Third District Councilman Quinton Lucas discusses the potential name change of Paseo Boulevard

Johanna Pounds
Editorial Assistant
Northeast News


In April 2018, nearly 500 people in Kansas City pushed forward a proposal to rename The Paseo Boulevard to Martin Luther King Jr. Boulevard. Protests were held in order for change, as the community felt that Dr. King was not being properly represented in Kansas City.

One month later, Kansas City Mayor Sly James created a committee to discuss what the option could be for naming a part of the city after the civil rights activist. The first option was the new airport terminals, then 63rd street, and then The Paseo.

Third district councilman and mayoral candidate Quinton Lucas receives a lot of opposition on this ordinance. He said when he first ran as a council member, he was asked by the community if he would support an ordinance that would honor Martin Luther King.

Today, as he becomes a vocal proponent for the name change, much hostility from those against it have directed their anger at him.

“I will note, by the way, that it’s not just me. In a number of these forums I was at, almost every at-large council member, except maybe Scott Wagner, said ‘yeah we would do it too,’” Lucas commented. “This isn’t about trying to make some big change.”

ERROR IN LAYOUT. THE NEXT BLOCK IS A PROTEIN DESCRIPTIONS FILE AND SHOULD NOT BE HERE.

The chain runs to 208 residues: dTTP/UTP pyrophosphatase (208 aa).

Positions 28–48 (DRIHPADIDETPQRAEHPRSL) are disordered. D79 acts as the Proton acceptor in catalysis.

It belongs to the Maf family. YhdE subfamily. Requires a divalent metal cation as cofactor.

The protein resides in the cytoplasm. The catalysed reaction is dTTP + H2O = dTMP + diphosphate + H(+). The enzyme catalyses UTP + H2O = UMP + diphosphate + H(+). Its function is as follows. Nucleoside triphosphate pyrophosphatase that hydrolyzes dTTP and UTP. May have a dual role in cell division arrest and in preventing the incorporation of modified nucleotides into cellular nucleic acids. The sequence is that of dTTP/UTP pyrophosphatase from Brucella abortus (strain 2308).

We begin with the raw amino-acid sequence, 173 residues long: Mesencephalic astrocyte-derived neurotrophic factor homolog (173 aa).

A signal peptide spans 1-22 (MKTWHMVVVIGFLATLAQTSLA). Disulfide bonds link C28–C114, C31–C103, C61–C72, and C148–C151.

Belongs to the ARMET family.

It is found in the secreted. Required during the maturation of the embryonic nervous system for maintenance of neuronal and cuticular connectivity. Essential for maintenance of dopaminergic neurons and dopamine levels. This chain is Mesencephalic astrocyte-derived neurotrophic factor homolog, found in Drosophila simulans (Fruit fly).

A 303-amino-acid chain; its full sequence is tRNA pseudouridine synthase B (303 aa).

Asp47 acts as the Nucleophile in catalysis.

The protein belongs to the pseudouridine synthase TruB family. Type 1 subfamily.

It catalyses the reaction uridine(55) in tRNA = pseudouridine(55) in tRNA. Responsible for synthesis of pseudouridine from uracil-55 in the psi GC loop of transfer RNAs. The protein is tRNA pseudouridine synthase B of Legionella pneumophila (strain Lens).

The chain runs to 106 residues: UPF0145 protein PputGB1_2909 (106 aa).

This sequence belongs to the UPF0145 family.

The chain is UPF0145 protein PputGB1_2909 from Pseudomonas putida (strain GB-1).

For Lucas, it is about properly representing Dr. Martin Luther King Jr. Many in support of this change think The Paseo represents exactly what Dr. King represented: peacefulness and acceptance. The Paseo is known for having incredible ethnic diversity, and therefore, in the eyes of supporters, would be something Martin Luther King Jr. would be proud of.

Others believe changing the name of The Paseo Boulevard is changing a historical part of Kansas City. The Paseo is a famous street name, listed in the National Register for Historical Places. Residents who live along The Paseo, as well as businesses will have to go through the process of changing their addresses anywhere it might be on the Boulevard.

This can be costly, on top of the $50,000 to be able to dedicate a street name to King. Anything named after the famous reverend must pay the family of King royalties in order to be able to use his name. Initially The Board of Parks and Recreation rejected the proposal of renaming the boulevard, as it would not be cost effective, and they thought his name would do better elsewhere.

To hear more of this conversation with Quinton Lucas, check back this week to hear the latest edition of the Northeast Newscast Podcast.

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